Engström K, Wojdacz TK, Marabita F, Ewels P, Käller M, Vezzi F, Prezza N, Gruselius J, Vahter M, Broberg K
Arch. Toxicol. 91 (5) 2067-2078 [2017-05-00; online 2016-11-12]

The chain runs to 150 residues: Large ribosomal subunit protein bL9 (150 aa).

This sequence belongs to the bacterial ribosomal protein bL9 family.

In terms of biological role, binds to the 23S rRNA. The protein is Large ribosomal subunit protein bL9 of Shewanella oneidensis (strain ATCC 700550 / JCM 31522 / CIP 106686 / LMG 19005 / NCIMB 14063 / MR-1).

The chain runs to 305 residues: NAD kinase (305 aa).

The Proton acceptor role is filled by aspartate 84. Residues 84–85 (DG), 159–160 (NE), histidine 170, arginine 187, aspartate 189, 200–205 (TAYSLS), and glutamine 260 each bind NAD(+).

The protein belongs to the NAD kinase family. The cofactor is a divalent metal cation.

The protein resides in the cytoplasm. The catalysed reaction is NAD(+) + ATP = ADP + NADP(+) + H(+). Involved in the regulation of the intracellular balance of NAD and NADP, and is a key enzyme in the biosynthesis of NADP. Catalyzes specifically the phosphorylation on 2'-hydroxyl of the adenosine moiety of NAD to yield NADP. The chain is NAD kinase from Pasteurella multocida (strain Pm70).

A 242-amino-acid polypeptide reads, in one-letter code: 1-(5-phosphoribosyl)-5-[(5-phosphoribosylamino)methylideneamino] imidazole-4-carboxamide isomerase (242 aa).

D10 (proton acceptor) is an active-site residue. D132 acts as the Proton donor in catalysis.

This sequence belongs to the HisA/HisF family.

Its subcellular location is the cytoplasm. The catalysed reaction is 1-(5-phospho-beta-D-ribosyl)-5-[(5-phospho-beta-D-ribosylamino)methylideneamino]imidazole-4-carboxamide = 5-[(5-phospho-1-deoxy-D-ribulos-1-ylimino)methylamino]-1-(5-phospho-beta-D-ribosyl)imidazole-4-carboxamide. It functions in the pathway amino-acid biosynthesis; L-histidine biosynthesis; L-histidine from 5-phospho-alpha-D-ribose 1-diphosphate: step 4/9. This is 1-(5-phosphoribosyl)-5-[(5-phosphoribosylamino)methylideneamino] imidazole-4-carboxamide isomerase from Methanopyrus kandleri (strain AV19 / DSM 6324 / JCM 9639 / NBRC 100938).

Arsenic, a carcinogen with immunotoxic effects, is a common contaminant of drinking water and certain food worldwide. We hypothesized that chronic arsenic exposure alters gene expression, potentially by altering DNA methylation of genes encoding central components of the immune system. We therefore analyzed the transcriptomes (by RNA sequencing) and methylomes (by target-enrichment next-generation sequencing) of primary CD4-positive T cells from matched groups of four women each in the Argentinean Andes, with fivefold differences in urinary arsenic concentrations (median concentrations of urinary arsenic in the lower- and high-arsenic groups: 65 and 276 μg/l, respectively). Arsenic exposure was associated with genome-wide alterations of gene expression; principal component analysis indicated that the exposure explained 53% of the variance in gene expression among the top variable genes and 19% of 28,351 genes were differentially expressed (false discovery rate <0.05) between the exposure groups. Key genes regulating the immune system, such as tumor necrosis factor alpha and interferon gamma, as well as genes related to the NF-kappa-beta complex, were significantly downregulated in the high-arsenic group. Arsenic exposure was associated with genome-wide DNA methylation; the high-arsenic group had 3% points higher genome-wide full methylation (>80% methylation) than the lower-arsenic group. Differentially methylated regions that were hyper-methylated in the high-arsenic group showed enrichment for immune-related gene ontologies that constitute the basic functions of CD4-positive T cells, such as isotype switching and lymphocyte activation and differentiation. In conclusion, chronic arsenic exposure from drinking water was related to changes in the transcriptome and methylome of CD4-positive T cells, both genome wide and in specific genes, supporting the hypothesis that arsenic causes immunotoxicity by interfering with gene expression and regulation.